Archive for October, 2010

In support of Open Access Week the Library and Information Service at Stellenbosch University (SU) hosted a virtual seminar on Open Access to Information on the 20th October 2010. Various aspects of open access were discussed including publishing in an open access journal, the use of open access software, and open access from a researcher’s perspective. To demonstrate its commitment to sharing knowledge and research with the world, Stellenbosch University became the first African University to sign the Berlin Declaration on Open Access to Knowledge in Sciences and Humanities. The signing took place during the event.

The presentations are available online from the Stellenbosch institutional research repository, SUNScholar: http://scholar.sun.ac.za/handle/10019.1/4806

Related blog: Experts give open access the green light
http://blogs.sun.ac.za/news/2010/10/21/experts-give-open-access-the-green-light

 Photo By goXunuReviews/Courtesy Flickr

Photo By goXunuReviews/Courtesy Flickr

One of my favourite pastimes is trawling the bookshops to see what’s new and interesting on the shelves. Of course I eventually succumb and end up purchasing more to add to the growing pile on my night stand. I can be labelled a bibliophile - there’s nothing more satisfying than relaxing on a rainy afternoon with a novel. But with our hectic lifestyles there’s something to be said about the convenience of an e-reader and having access to a whole library of digital books that can be read anywhere and at any time (on a plane, in the bath!). It seems that the burgeoning digital book market is giving traditional book sellers a run for their money. According to a recent article by Victor Keegan in the Mail & Guardian online, Amazon’s Kindle e-reader holds the biggest share when it comes to the percentage of digital books sold. The Apple iPad and Barnes & Noble’s Nook are worthy competitors. The article states that Amazon has also ventured into making audio and video books available. Apparently there are others who are keen to be part of the race and have developed some interesting alternatives in making books accessible in digital form. Keegan reassures us that “…the product itself - the book - is not threatened, only the way it it is read”. There’s a book revolution out there and it’s up to us as readers to decide what the future may hold.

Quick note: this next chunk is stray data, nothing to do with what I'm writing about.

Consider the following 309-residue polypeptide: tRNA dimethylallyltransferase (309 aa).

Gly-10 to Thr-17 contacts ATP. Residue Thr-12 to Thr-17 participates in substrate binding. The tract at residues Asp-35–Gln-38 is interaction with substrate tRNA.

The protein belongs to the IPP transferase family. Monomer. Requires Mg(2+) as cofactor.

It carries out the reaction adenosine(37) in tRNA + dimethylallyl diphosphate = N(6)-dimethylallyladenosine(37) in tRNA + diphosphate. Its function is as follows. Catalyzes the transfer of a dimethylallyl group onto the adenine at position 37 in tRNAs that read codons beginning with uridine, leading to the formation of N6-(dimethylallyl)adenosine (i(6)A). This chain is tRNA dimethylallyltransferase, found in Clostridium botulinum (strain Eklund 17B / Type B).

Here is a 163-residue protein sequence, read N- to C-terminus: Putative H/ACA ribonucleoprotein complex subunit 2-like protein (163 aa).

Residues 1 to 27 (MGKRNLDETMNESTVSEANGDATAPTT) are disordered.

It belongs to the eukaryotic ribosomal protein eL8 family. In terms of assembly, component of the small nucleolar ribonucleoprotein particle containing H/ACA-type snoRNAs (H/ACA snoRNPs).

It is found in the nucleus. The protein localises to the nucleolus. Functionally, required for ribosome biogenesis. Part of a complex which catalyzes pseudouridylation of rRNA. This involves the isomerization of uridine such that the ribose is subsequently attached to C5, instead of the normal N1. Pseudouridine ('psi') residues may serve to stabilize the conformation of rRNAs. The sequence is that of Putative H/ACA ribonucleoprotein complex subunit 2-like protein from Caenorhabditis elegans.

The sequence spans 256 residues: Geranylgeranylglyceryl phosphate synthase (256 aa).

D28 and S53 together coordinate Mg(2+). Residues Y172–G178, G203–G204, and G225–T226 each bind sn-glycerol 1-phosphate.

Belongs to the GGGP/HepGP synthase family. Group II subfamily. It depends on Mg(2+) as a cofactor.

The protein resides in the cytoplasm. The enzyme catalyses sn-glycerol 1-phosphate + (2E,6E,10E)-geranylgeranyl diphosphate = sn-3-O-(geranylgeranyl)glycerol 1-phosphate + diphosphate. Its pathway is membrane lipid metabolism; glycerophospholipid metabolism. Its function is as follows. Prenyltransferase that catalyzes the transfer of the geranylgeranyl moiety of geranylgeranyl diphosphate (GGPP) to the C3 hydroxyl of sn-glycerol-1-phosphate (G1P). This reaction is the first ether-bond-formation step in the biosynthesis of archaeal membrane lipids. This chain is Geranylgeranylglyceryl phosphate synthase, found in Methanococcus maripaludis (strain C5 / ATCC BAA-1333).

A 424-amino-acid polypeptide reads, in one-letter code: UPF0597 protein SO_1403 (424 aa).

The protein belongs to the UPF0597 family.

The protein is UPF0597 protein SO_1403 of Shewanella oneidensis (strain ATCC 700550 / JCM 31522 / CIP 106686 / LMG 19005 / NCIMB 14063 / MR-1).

Reference: Keegan, V. (October 26, 2010). Who will control the future of books. Mail and Guardian online.

Read the full article at: http://www.mg.co.za/article/2010-10-26-who-will-control-the-future-of-books

Frank Talk was the pseudonym used by Steve Biko to write articles, many of which were later published in a periodical called Frank Talk. This was first published in 1984 and was committed to a theoretical vision of a Black Consciusness ideology. All issues are available online from the DISA website here. Several issues were banned for distribution, at the time, in terms of government legislation but were later unbanned.

The Steve Biko Foundation is commemorating the banning of several Black Consciousness Organisations which took place 33 years ago. They are hosting an event to facilitate dialogue about the roles, rights and responsibilities of the media. The invitation to attend is below. More information is available from www.sbf.org.za

 

franktalk-invitation2

DISA recently hosted another intern - this time from the African Union (AU) based in Addis Ababa, Ethiopia. Stephen Mayega is a cataloguer in the AU Archives and the purpose of his internship was to better understand the digital cycle of creating, managing and preserving digital data. The African Union has a large collection of AU reports going back to the 1960’s and their aim is to digitise and make these available to all their members through their website.

stephen-mayega

Stephen Mayega

All AU reports are published in 4 languages, English, Portugese, French and Arabic. This provides challenges for content management and creation of metadata. The ability to create metadata once, in English, with translation into the other languages would be a huge time saver. Drupal, with its powerful taxonomy module, was demonstrated to Stephen, as an extensible and scaleable content management system. In addition Drupal is able to operate in mutiple languages simultaneously - a really important consideration for a multi-language collection.  The entire process of digitisation, including hardware and software requirements, were covered in a week of intensive theory and practical exercises.

Stephen’s internship was sponsored by the American Embassy Mission to the African Union Commission.